After months of avoiding it like an overdue homework assignment, earlier this year Bob Dylan finally gave in and accepted that he had won the Nobel Prize for Literature. After scheduling some tour dates in Sweden so he could say he was just in the neighborhood, Dylan finally wrote and recorded the speech that’s required to pick up his trophy—and the substantial cash price that comes with it—earlier this month, just a week shy of the six-month deadline.
But now, thanks to some literary detective work from Slate, The Associated Press, and others, it turns out that the last-minute submission wasn’t the only trick Dylan borrowed from a sophomore chugging Red Bull the night before their final paper is due. Apparently, parts of Dylan’s speech bear striking resemblances to similar passages in the SparkNotes—that’s the online equivalent of Cliff’s Notes, for those of us who haven’t written a paper in the last decade or so—summary of Moby-Dick.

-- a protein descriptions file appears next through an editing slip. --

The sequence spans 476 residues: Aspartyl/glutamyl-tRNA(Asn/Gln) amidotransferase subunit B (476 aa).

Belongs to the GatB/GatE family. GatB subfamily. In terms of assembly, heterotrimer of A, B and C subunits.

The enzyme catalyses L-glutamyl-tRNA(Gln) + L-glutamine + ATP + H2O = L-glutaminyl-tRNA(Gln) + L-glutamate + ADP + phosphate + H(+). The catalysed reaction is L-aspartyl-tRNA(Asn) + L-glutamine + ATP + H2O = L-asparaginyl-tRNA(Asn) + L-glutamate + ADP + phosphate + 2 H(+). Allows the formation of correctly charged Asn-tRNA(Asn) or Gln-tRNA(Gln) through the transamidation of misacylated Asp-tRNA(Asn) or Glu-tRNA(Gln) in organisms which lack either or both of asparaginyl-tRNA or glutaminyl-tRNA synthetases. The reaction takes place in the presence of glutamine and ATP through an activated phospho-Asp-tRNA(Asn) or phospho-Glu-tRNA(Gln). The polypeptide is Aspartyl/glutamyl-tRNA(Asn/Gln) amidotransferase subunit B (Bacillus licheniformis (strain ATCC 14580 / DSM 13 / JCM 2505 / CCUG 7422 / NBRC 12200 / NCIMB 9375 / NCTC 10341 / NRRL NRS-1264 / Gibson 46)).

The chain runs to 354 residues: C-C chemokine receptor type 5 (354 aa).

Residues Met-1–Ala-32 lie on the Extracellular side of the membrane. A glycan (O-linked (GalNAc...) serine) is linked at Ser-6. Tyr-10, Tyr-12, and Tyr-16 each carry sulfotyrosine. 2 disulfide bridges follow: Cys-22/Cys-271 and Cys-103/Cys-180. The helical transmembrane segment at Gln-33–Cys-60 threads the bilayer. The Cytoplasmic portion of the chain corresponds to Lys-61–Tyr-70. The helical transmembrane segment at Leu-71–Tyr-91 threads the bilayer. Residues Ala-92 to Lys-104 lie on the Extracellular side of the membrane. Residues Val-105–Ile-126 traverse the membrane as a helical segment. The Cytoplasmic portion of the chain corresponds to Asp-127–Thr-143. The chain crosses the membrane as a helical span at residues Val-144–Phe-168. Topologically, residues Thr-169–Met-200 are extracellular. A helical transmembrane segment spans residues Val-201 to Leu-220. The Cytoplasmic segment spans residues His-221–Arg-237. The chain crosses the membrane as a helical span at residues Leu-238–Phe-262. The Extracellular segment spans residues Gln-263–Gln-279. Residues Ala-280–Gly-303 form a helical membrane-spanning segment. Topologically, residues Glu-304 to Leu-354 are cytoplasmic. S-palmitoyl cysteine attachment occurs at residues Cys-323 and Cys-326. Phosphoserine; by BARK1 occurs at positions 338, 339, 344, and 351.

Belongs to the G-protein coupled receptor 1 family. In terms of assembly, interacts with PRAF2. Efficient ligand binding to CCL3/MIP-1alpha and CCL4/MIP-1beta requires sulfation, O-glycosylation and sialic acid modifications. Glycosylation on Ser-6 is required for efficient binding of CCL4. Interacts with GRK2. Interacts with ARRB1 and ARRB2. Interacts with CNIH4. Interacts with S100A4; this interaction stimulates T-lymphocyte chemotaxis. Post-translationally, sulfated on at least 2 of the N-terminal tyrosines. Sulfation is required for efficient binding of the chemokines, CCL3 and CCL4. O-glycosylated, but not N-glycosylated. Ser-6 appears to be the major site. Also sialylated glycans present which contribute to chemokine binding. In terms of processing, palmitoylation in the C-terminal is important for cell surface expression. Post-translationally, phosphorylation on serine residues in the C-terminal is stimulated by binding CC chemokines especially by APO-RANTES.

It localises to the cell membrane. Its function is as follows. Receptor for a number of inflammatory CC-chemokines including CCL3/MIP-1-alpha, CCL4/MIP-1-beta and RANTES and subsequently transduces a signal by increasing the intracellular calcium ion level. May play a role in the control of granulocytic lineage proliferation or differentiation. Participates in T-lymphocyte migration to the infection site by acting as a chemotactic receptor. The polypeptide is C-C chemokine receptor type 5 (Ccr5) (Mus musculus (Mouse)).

First, Slate’s Andrea Pitzer noticed that a quote from Moby-Dick Dylan cited in the lecture was actually closer to a SparkNotes line, changing ”someone whose trials have led him toward God rather than bitterness” to “Some men who receive injuries are led to God, others are led to bitterness.” The AP then found 20 more instances of phrases from the notes that appear in Dylan’s speech—not verbatim, mind you, but with a little bit of dressing up in the form of linguistic flourishes. “Hurled out of his harpoon boat to his death” became “thrown out of his boat into a watery grave,” for example.
Asked if Dylan would have flunked a English class for using such similar language, California high school teacher Joseph Vasquez says yes. For what it’s worth, the speech went over like gangbusters with the Swedish Academy, whose spokesperson calls it “beautiful” and “rhetorically complete.”